Private residence relief quality of occupation

Private residence relief quality of occupation

Introduction – private residence relief quality of occupation

Private residence relief is clearly a valuable relief. Certainly, where someone has benefitted from growth in the property market the ability to fully exempt a gain whilst they have occupied the property throughout ownership is an attractive proposition.

However, it is also the ability to obtain relief for periods of ‘deemed occupation’ that may lead some taxpayers to ‘game the system’ and attempt to claim private residence relief for properties which perhaps are investment properties – either by making an invalid TCGA 1992, s222 election or by simply claiming the relief on disposal. Surely not?

In both cases, where disputed by HMRC, the taxpayer will be required to show that the quality of their occupation was sufficient for it to be considered their residence.

Note the word ‘quality’ and not ‘quantity’.

Bright line rules – private residence relief quality of occupation

What tests do the Tribunals apply when assessing whether a property has been occupied as a residence or not?

There is no hard and fast answer or definition. However, there are a number of bright line rules which must be considered in the round which are listed below.

In addition, there must be supporting evidence. Much of the case law turns on the evidence provided, or otherwise, by the taxpayer.

Intention: There must have been an intention to occupy the property as your home;

Address of record: Is the property used as the address of record for various bills and government bodies – for example, bank statements, utility bills, voting register, council tax etc;

Length of occupation: long and continuous occupation of the property is helpful. Occasional and ad hoc visits to the property is likely to point to this not being occupied as a residence.

Earlier conversations with HMRC: if you have said that you had not made up your mind whether a new property or another property was your main residence then the Tribunal is likely to use that as evidence that it is not occupied as a residence

Private Residence quality of occupation – indicative factors

We will now set out some of the factors that are:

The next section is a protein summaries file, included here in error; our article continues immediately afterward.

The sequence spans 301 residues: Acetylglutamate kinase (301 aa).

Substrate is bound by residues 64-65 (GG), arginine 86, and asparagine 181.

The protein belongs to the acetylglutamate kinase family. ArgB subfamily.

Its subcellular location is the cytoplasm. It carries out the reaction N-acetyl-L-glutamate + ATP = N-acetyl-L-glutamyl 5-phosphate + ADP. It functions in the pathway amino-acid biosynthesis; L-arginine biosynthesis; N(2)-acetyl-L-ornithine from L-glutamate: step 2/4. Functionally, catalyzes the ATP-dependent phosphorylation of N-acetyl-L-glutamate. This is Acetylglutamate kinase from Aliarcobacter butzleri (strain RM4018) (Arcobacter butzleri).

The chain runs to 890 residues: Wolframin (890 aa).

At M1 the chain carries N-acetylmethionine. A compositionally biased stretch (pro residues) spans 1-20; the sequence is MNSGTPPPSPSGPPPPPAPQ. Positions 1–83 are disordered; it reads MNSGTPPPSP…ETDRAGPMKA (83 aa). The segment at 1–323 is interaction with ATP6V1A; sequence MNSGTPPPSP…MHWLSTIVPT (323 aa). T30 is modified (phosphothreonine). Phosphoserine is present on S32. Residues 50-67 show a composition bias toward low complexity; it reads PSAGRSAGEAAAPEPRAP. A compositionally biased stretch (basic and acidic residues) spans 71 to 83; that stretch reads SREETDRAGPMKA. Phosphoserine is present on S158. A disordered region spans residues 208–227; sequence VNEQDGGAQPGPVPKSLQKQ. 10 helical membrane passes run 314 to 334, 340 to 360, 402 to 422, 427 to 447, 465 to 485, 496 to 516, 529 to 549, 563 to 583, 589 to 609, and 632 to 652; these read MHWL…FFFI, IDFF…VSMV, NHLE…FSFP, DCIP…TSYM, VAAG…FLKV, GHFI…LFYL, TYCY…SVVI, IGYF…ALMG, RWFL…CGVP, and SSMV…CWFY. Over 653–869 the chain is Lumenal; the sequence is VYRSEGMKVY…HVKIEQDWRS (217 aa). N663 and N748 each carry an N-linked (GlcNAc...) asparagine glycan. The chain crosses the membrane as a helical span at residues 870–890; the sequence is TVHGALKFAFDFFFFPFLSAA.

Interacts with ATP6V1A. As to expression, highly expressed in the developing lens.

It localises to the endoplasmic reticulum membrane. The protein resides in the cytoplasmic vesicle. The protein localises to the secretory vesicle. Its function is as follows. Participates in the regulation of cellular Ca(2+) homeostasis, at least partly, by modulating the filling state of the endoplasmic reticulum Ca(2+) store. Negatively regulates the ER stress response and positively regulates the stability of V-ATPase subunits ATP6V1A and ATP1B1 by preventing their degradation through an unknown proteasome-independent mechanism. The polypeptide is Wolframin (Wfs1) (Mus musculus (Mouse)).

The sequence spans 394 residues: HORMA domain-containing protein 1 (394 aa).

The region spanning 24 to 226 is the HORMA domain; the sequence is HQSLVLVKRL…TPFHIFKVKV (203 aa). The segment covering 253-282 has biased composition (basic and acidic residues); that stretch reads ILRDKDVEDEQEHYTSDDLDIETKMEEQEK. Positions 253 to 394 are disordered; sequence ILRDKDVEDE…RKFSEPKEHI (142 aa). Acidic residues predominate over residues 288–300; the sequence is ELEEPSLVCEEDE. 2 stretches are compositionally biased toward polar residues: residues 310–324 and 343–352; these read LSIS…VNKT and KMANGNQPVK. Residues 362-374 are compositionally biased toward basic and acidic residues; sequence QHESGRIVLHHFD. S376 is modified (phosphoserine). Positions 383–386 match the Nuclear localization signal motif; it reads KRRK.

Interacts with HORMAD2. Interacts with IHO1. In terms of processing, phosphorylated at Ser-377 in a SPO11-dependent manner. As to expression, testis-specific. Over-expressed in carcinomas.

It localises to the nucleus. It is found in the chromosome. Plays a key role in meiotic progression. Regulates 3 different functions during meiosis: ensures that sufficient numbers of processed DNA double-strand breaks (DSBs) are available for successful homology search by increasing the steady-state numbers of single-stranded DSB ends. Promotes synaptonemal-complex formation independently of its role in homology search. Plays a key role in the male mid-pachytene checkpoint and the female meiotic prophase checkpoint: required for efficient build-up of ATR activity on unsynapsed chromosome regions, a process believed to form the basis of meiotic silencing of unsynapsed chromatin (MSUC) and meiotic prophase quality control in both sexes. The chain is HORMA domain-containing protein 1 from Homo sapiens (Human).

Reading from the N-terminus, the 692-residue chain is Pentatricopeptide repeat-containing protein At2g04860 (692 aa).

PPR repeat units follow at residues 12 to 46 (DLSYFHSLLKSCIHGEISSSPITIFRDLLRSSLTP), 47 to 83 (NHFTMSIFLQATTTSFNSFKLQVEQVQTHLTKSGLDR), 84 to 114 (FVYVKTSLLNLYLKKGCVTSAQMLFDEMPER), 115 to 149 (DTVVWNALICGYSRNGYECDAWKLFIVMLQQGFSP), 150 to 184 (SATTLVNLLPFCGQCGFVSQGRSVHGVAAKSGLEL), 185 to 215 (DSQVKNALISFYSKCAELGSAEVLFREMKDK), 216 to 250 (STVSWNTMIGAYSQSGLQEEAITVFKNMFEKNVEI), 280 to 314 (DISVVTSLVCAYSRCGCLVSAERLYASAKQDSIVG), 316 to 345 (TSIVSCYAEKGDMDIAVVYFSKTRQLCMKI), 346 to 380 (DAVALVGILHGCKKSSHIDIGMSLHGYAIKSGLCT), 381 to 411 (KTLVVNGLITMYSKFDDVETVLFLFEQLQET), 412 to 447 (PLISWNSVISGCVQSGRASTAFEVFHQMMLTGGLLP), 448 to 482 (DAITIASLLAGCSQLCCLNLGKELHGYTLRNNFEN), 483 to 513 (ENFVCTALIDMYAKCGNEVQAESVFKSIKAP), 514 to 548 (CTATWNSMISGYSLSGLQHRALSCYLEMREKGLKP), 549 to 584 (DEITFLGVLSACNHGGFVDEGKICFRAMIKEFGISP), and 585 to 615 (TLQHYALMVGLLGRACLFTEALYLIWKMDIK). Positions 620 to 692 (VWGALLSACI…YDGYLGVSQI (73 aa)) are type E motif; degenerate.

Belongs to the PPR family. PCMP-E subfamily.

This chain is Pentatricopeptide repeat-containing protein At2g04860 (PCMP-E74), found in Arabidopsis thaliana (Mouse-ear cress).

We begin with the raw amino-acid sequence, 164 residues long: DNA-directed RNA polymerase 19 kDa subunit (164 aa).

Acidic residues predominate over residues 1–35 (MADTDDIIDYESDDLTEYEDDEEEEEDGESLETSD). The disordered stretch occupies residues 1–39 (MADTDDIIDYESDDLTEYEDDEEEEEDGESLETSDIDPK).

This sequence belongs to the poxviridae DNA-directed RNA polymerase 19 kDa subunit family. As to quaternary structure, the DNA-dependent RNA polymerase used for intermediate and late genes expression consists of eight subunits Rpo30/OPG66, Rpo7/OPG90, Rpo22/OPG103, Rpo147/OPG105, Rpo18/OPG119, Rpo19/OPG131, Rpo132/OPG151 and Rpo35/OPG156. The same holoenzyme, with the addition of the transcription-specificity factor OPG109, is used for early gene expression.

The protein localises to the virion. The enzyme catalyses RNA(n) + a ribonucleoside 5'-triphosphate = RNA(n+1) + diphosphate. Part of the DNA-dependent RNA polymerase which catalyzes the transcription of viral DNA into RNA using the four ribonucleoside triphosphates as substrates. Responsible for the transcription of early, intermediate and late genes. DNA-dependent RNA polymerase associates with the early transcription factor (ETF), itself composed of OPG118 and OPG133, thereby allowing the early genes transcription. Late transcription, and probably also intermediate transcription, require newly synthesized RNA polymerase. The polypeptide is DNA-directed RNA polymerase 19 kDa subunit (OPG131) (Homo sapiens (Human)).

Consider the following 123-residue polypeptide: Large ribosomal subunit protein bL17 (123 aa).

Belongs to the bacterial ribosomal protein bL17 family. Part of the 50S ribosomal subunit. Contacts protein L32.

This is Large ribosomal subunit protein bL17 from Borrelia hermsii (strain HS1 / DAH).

• Indicative of occupation; and
  • Indicative of non-occupation

Factors indicative of occupation as main residence

Income not generated from property sales

Your income is entirely unrelated to the proceeds received on the disposal of properties

Property used as an address for correspondence

You use this address as the registered address in connection with HMRC, driving licence, utility bills and banks

No Council tax discount

You are not receiving a ‘second home’ or ‘empty home’ discount from council tax in respect of the property

Family live with you at the property

Where applicable, your family reside with you at the property rather than at another property of yours.

Utility services

All of the utility services are connected and the usage of these services – evidenced by your bills – shows that the property is being used as a residence.

Marketing of the property

The property was occupied as a main residence before it was put on the market with estate agents.

Factors indicative not occupied as main residence

Income from property sales

Where one receives the majority of their income from selling properties then this might point towards the fact that the property was not occupied as a main residence.

Postal address

If you use an alternative property as the registered address in connection with HMRC, driving licence, utility bills and banks then this is likely to be indicative that it is not your main residence.

Council tax discount has been claimed

A Tribunal is likely to be persuaded that the property was not occupied as a main residence by HMRC if one has applied for an ‘empty home’ discount.

Family

Of course, families can be quite complex these days. However, in the absence of other reasons, if all of the rest of your family live in another property throughout the week and you are claiming to live in a different property then this might point to the fact that the other property is really your residence.

Utility services

Where either the mains are not fully connected or their usage is minimal then this is likely to point towards the conclusion that this is not occupied as a main residence. 

Marketing of the property

Where a property is put on the market before moving in to the property or before an intention to live in as the residence then this may be indicative of the property not being a residence.

Conclusion – private residence relief quality of occupation

Where there is a dispute over the ‘quality of occupation’ one will need to evidence:

  • A degree of permanence;
  • A degree of continuity; or
  • the expectation of continuity

If not then a property will not constitute a ‘residence’ for the purposes of CGT private residence relief.

 

If you have any queries on private residence relief quality of occupation or any other property tax matters then please do not hesitate to get in touch.

 

Private residence relief quality of occupation was last updated on 16 September 2018

By | 2018-09-18T09:18:04+00:00 18 September 2018|Andy Wood, capital gains tax, property tax|

About the Author:

Founder & Technical Director, Andy is a practical, creative tax adviser with a very broad tax knowledge. He is regularly quoted in the media as an expert on topical tax issues.

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